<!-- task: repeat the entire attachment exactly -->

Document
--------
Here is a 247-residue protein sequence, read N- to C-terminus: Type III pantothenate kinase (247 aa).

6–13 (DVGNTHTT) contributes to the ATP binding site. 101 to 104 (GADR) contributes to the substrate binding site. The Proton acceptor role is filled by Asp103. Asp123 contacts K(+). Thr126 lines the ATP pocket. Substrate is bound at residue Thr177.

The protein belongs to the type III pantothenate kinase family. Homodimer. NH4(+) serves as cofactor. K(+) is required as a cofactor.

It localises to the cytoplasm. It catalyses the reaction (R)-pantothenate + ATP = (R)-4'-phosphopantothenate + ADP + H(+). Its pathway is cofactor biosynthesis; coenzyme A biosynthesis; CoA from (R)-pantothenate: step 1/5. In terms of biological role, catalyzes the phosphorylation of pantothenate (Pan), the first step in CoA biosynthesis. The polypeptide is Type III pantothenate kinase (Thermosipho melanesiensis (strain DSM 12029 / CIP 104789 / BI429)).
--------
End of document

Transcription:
Here is a 247-residue protein sequence, read N- to C-terminus: Type III pantothenate kinase (247 aa).

6–13 (DVGNTHTT) contributes to the ATP binding site. 101 to 104 (GADR) contributes to the substrate binding site. The Proton acceptor role is filled by Asp103. Asp123 contacts K(+). Thr126 lines the ATP pocket. Substrate is bound at residue Thr177.

The protein belongs to the type III pantothenate kinase family. Homodimer. NH4(+) serves as cofactor. K(+) is required as a cofactor.

It localises to the cytoplasm. It catalyses the reaction (R)-pantothenate + ATP = (R)-4'-phosphopantothenate + ADP + H(+). Its pathway is cofactor biosynthesis; coenzyme A biosynthesis; CoA from (R)-pantothenate: step 1/5. In terms of biological role, catalyzes the phosphorylation of pantothenate (Pan), the first step in CoA biosynthesis. The polypeptide is Type III pantothenate kinase (Thermosipho melanesiensis (strain DSM 12029 / CIP 104789 / BI429)).